No Image Available

Colin Graves

Iridium Consulting


Read more about Colin Graves

Blog: Was Europe’s Ryder Cup win the result of emotional intelligence?


Europe’s remarkable comeback from 10-6 down to take the Ryder Cup was not only an incredible sporting achievement, I believe it also illustrated how a great leader made an emotional connection with his team and fueled them with a desire to win.

As I was listening to the interviews after the famous win it struck me how European captain Jose-Maria Olazabal had successfully inspired his team to change what seemed inevitable and achieve victory, which until Sunday evening, given Europe’s slow start, must have seemed like a distant dream for some players. 
Did he do this by invoking the spirit of his great friend, the late Seve Ballesteros? Speaking to the Telegraph, Olazabal said: “Seve will always be present with this team, he was a big factor for this event and last night when we had that meeting the boys understood that believing was the most important thing.” 
It was remarkable how the team turned the game around. Martin Kaymer was certainly inspired, shelving his poor performance when it mattered to hole a six-footer on the 18th green to beat Steve Stricker.
How did Olazabal draw such tenacity from his players at the final hour? Like many great leaders, Olazabal was able to use emotion in a powerful and controlled way to get his players to buy in to his vision and play their hearts out for him.
Daniel Goleman, author of Working with Emotional Intelligence, has often drawn links between what he termed ‘emotional intelligence’ and organisational success.
In his book  Goleman defines emotional intelligence as “the capacity for recognising our own feelings and those of others, for motivating ourselves, for managing emotions well in ourselves and in our relationships”.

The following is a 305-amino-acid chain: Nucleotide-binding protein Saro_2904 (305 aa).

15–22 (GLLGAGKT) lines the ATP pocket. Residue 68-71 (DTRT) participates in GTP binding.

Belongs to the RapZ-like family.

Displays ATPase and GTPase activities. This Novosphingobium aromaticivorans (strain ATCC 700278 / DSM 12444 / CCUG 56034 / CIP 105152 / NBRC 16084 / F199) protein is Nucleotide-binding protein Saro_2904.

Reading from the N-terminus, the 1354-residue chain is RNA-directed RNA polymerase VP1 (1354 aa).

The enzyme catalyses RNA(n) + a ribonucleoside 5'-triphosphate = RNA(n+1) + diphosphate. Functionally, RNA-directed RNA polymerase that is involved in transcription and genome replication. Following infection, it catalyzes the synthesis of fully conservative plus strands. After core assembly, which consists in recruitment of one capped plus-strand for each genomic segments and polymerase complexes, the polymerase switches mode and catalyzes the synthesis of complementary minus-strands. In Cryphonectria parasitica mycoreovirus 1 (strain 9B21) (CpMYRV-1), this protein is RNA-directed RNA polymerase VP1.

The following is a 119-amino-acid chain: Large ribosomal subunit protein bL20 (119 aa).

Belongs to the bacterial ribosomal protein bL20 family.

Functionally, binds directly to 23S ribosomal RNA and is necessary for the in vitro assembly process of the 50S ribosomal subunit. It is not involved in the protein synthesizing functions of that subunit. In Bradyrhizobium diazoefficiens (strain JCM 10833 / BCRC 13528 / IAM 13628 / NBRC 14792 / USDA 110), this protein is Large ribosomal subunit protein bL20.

Goleman also highlights that there a number competencies that can be linked to teams and individuals with emotional intelligence. Olazabal and subsequently his team members certainly displayed a selection of these traits over the past few days:
  • Self awareness: In order to achieve victory on the green Olazabal and his team had to accept the weakened position and show awareness of what was going wrong before relying on their intuition and pooling their resources to achieve success.
  • Emotional awareness: In order to make such a remarkable comeback it was essential that Olazabal and his team recognised the effects of their own emotions and those of fellow team members.
  • Self-Management and emotional self control: In order to turn back the tide of failure, Olazabal and his team manage their internal states, impulses, and kept disruptive emotions and impulses in check.
  • Positive outlook and effective coaching: As a leader it was also Olazabal’s responsibility to sense the team member’s needs in order to bolster their abilities. It was also essential for Olazabal to generate a positive outlook among the players and consistently inspire them to meet their goals.
If you love golf, or any sport for that matter, the drama on Sunday night would have been incredible to watch. As is usually the case, the top sportsmen and sportswomen employ the same tactics and skills that top business people do to get to the top.
Olazabal’s leadership ability was tested this weekend, and, thankfully, his ability to connect with his players on an emotional level helped him beat the odds and snatch victory in one of the most entertaining and few hours of golf many of us have ever seen.
Colin Graves is director of executive coaching provider, Iridium Consulting.

We welcome any and all contributions from the community, so please feel free to share your views and opinions with us, your colleagues and peers via our blogs section.

No Image Available
Colin Graves


Read more from Colin Graves

Get the latest from HRZone

Subscribe to expert insights on how to create a better workplace for both your business and its people.


Thank you.